Many persons in leading positions in this world have a completely false understanding of what [u]leadership[/u] means and what is needed and wanted from that kind of position.
A traditional and out-dated (mis)understanding is to [u]confuse leadership with power[/u] and decision-making authority. A more [u]modern, constructive and helpful[/u] way of defining leadership is to think in terms such as [u]strategizing, coordination, facilitation, motivation and encouragement[/u]. Most experts emphasize that it has less to do with personal knowledge, actions and decisions, and much more to do with how one gets strong groups together and provides them with the structure, resources, independence and inspiration to achieve great things as a [u]team[/u].
The form of leadership needed also depends on the [u]context[/u]. An international sports federation consists of a spectrum of participants, from traditional powers with substantial expertise and resources, to beginners with lots of enthusiasm but with inadequate know-how and resources. In this setting, like in any society, the focus must be on organizing a [u]sharing or redistribution of resources[/u] (technical know-how, best practices and financial capacity). There is also a need for a degree of coordination and standardization (for instance, adherence to the same rule book). Of course, there is a need for a central function through which competitions are organized. In summary, we are talking of a [u]service organization[/u], which exists for the aggregate benefit of its participants, not an organization that exists for its own sake. This must be reflected in the leadership style.
With this emphasis on [u]coordination and facilitation[/u], where the needs must be matched with existing resources, it should be apparent that the key ‘players’ are [u]those who require help[/u] and best understand their own needs, and [u]those who are being asked to share their knowledge and resources[/u], as a sacrifice but for the common good in the form of the global growth and the development of the sport. It goes without saying that this latter group deserves a major say regarding the goals and their implementation. And it should also be obvious that a ‘[u]bottom-up’ approach[/u] to leadership and management is what is needed. The active stakeholders need to be listened to, for the sake of fair and efficient resource sharing. A ‘top down’ direction from someone who thinks they ‘know better’ is out of place. The key direction comes through the [u]team[/u] of experts and administrators that is handling the coordination and facilitation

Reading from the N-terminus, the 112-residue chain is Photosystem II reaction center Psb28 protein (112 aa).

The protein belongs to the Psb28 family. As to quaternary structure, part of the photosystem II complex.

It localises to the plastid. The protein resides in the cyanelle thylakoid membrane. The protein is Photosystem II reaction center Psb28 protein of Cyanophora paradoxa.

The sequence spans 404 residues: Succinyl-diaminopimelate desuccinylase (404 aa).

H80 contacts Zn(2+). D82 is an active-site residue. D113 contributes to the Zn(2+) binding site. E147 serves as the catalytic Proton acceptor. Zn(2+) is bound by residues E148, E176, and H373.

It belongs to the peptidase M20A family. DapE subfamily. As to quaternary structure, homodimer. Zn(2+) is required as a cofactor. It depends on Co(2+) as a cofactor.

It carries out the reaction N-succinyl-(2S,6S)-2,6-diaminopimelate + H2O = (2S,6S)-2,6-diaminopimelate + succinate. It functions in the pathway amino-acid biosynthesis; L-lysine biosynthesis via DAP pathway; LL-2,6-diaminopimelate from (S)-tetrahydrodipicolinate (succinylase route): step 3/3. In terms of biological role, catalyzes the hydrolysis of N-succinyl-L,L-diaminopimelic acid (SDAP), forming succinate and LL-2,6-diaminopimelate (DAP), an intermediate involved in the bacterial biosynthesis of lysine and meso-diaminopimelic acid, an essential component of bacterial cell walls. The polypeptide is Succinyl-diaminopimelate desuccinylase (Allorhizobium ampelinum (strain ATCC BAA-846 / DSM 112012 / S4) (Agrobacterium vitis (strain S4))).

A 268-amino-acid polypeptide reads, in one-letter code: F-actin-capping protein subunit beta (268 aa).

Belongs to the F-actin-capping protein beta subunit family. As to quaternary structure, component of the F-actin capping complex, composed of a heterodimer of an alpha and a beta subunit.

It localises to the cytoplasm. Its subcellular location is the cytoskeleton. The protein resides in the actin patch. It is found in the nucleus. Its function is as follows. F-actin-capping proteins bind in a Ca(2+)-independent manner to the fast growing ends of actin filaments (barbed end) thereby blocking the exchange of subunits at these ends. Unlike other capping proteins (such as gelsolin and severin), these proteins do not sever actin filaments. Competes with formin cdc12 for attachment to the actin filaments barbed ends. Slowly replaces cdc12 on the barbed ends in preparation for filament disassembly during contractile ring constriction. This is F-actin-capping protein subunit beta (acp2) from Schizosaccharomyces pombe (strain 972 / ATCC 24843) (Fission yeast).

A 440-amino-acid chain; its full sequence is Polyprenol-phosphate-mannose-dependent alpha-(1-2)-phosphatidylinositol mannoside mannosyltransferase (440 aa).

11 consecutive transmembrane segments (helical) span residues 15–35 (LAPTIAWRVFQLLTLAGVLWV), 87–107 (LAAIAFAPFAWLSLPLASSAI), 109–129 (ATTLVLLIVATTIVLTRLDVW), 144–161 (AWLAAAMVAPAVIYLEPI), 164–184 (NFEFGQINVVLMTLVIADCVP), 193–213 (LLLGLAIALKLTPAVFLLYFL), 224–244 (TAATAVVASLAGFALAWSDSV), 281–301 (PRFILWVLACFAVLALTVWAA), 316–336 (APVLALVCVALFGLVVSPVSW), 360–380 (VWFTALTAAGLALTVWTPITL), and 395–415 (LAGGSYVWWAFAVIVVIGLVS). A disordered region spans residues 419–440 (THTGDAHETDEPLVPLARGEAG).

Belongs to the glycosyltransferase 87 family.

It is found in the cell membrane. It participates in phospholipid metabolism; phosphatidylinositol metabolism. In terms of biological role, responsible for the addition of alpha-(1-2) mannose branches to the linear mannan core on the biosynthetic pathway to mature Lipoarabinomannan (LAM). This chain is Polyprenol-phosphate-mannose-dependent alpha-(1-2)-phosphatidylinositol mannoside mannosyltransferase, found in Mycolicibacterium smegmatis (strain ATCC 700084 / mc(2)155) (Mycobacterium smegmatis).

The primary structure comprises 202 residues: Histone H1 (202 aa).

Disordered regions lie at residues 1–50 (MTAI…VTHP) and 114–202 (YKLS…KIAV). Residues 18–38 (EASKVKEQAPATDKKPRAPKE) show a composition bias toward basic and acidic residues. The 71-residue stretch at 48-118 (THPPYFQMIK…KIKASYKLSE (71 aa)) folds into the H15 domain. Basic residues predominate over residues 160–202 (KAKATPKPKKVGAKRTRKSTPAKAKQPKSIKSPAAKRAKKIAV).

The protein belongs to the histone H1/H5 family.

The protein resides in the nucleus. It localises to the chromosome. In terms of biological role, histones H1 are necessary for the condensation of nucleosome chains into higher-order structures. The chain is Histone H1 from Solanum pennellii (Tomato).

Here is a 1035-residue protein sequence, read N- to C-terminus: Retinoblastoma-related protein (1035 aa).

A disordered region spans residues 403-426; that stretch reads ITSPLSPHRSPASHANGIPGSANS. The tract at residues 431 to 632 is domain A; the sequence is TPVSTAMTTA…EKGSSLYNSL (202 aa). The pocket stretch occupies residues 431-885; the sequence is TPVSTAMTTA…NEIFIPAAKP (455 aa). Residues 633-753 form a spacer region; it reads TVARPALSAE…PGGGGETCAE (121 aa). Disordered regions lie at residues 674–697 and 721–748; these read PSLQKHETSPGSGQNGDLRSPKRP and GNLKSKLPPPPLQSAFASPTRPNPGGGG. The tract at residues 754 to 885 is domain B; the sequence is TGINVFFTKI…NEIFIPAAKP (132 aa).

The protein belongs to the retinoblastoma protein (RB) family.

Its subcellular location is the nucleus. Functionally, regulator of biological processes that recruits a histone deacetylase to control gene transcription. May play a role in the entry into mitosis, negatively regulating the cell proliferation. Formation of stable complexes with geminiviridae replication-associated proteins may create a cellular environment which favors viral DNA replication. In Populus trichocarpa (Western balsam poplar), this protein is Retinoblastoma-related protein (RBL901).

In my experience, it is quite clear that the desirable form of leadership and management has for some time been pursued by the EHF. By contrast, a steadily increased emphasis on outdated forms of ‘leadership’ is being pursued by the IHF and its president. The proposed changes in By-Laws or Statutes would clearly make things worse. Therefore, it is not surprising that the EHF is protesting these changes and warning about their serious consequences. Moreover, it is necessary for the EHF not just to think globally but also to speak for the majority of those handball federations who are the [u]providers[/u] of know-how and best practices and also the main [u]providers[/u] (through the IHF elite events and related income) of the financial resources that are being shared.
Personal instincts in favor of autocracy tend to be deeply rooted and do not normally diminish over time, as has been seen apropos the IHF Statutes. The letter from the IHF to the EHF (see THN article immediately below) sadly confirms that. It becomes absurd when the autocratic IHF accuses the two EHF leaders of ‘acting out of personal interest’, it becomes almost amusing when the IHF leaders suggest that it is a sign of democracy when the IHF council votes in support for its president (after he personally insisted on 95% of the final changes in the current version of the Statutes), and it becomes truly embarrassing for the IHF when their letter essentially accuses Messrs. Lian and Brihault of racism.